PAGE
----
[TIP] Testing a daemon with coverage (nose)
markwaite at yahoo.com
Thu May 7 19:43:19 PDT 2009
Ben Finney <ben+python at benfinney.id.au> writes:
> holger krekel <holger at merlinux.eu> writes:
> > On Thu, May 07, 2009 at 10:45 +1000, Ben Finney wrote:
> > > So, if I make a change to fix one of the failures and inadvertantly
> > > break a test that previously succeeded, I can go an indeterminate
> > > number of code-test cycles before I find out about it?
> > well, you will all the time work on a failing test - most people i
> > know like to focus on fixing one particular test and then see if that
> > broke any other bits.
> If I make a change that breaks an existing test that used to pass, then
> I need to know about that as early as possible to find a better
> That implies that all the unit tests need to run when I make that
> change, not just the one I'm focussing on. The point of an automated
> test suite is that I don't need to remember which of them need to run.
In that context, I don't see the distinction between unit tests and
any other form of tests. I want to know the state of all tests on
every change. Some tests are long enough that I am not willing to
wait for those tests before I move to my next task. That is what I
want from continuous integration (run tests while I move forward).
In a perfect world, all tests would run instantly on every change and
I would not have to wait for any of the results. I don't have a
perfect world, so I seek ways to partition tests into sets which will
give me the more useful information sooner.
For me, the distinction between "unit tests", "acceptance tests",
"performance tests" and any other form of automated tests has not been
as useful as the distinction between "runs fast enough that it does
not interrupt my development work" and "runs slowly enough that it
would interrupt my development work".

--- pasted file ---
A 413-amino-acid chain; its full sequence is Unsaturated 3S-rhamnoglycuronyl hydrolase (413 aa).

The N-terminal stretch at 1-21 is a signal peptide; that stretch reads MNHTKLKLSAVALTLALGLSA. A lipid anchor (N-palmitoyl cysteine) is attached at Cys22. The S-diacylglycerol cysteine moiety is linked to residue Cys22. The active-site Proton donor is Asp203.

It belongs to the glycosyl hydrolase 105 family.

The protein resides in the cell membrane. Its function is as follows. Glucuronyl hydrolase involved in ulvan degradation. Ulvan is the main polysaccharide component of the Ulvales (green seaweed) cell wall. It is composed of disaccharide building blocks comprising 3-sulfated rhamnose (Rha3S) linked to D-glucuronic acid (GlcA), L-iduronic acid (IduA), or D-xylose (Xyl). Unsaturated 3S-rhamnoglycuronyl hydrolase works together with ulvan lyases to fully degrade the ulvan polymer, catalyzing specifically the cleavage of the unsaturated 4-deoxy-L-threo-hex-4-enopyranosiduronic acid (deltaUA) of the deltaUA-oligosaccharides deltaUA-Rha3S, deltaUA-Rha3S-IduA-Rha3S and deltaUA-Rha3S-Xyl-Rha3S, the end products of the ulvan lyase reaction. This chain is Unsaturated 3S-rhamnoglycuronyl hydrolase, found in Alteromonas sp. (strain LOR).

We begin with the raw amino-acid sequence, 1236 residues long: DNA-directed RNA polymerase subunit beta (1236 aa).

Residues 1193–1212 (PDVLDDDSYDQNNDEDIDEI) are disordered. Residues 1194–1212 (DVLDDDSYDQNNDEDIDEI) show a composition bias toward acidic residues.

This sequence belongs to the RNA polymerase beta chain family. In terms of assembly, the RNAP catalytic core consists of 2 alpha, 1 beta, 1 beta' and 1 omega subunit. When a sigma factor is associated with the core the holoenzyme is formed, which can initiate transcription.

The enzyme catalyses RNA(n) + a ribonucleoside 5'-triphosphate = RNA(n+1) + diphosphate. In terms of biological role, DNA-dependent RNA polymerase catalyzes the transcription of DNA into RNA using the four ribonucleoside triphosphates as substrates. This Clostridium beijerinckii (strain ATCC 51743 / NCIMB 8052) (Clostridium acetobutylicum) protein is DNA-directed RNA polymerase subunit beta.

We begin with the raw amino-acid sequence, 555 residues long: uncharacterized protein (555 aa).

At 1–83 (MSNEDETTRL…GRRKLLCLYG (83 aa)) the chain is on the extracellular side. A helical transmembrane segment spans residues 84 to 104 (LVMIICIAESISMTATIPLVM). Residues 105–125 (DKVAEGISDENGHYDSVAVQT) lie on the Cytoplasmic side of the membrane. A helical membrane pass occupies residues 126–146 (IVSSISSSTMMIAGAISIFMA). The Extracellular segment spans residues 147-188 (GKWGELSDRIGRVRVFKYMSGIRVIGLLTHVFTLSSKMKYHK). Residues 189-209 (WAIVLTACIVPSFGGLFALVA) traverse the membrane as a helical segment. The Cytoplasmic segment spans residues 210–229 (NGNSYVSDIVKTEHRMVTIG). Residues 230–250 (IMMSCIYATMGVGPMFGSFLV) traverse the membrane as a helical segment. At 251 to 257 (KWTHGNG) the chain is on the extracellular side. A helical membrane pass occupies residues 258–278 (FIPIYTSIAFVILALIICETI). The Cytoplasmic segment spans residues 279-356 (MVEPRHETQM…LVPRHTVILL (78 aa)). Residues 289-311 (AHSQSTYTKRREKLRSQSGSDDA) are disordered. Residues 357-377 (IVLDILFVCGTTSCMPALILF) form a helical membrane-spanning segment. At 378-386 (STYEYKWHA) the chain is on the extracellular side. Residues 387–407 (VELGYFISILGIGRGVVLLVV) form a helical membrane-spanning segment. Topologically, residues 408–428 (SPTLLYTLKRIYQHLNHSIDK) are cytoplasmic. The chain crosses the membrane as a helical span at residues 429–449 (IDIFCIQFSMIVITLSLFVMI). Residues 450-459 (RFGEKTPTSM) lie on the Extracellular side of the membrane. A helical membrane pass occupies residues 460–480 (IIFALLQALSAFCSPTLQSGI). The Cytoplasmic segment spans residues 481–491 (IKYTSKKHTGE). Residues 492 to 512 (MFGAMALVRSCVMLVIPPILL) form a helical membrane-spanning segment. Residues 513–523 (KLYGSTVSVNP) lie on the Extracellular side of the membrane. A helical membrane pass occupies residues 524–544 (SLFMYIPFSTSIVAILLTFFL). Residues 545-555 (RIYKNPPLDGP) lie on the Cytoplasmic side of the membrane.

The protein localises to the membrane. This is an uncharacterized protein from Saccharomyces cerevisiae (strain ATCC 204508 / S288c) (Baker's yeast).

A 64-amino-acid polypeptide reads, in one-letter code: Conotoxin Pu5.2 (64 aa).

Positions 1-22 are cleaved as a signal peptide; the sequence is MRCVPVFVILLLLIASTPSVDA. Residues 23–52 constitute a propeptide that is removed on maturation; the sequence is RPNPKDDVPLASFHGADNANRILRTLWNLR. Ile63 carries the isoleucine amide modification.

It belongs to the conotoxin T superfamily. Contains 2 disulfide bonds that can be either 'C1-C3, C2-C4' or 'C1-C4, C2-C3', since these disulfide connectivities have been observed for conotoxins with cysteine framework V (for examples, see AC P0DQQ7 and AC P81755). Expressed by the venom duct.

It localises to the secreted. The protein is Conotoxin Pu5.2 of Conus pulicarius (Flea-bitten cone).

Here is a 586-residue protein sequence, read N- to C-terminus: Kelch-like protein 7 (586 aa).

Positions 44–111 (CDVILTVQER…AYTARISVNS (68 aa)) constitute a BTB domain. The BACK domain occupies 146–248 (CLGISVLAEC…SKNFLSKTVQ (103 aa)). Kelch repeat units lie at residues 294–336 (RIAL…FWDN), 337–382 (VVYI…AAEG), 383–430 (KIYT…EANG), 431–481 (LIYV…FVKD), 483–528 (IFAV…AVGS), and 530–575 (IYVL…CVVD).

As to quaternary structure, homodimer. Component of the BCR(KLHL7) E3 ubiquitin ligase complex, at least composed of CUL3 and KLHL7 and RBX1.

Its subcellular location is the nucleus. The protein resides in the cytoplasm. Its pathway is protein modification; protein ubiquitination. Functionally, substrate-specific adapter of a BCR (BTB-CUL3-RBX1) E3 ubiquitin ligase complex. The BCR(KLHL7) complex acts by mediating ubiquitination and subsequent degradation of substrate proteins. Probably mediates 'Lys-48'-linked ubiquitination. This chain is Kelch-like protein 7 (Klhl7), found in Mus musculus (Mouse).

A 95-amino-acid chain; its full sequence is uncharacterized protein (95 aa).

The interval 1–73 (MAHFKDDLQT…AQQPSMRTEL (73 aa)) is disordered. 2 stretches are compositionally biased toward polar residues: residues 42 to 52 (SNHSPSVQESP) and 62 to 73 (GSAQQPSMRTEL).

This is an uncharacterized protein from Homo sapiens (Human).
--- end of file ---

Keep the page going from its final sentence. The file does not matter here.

There have been other partitions of tests that I dreamt of using, but
never found a practical way to implement. For example, what if there
were a way to map coverage results back to the test selector, so only
those tests which executed code in the modified file were chosen to
run on a change?
> > > That seems like the canonical reason why ???run the entire unit test
> > > suite every time??? is good practice, and I can't see why the above
> > > behaviour would be desirable.
> > As Laura points out, if tests take longer it is nice to not have to
> > wait before seeing if the intended-to-fix test works. Btw, py.test
> > runs unit, functional and integration tests and i think nosetests also
> > does runs more than pure unit tests.
> I think you mean it *can* run all those kinds of tests; my point is that
> it can *also* be more specific.
> Acceptance, integration, performance, etc. tests are *not* unit tests,
> and unit tests need to be executable as an isolated suite precisely
> because they're the type of tests one wants to run as often as possible.
Can you clarify how you've gained value from the distinction between
test types in this context? I'd like to understand how your concepts
might apply in my environment.
(amazed at the great discussions on this list. Thanks!)
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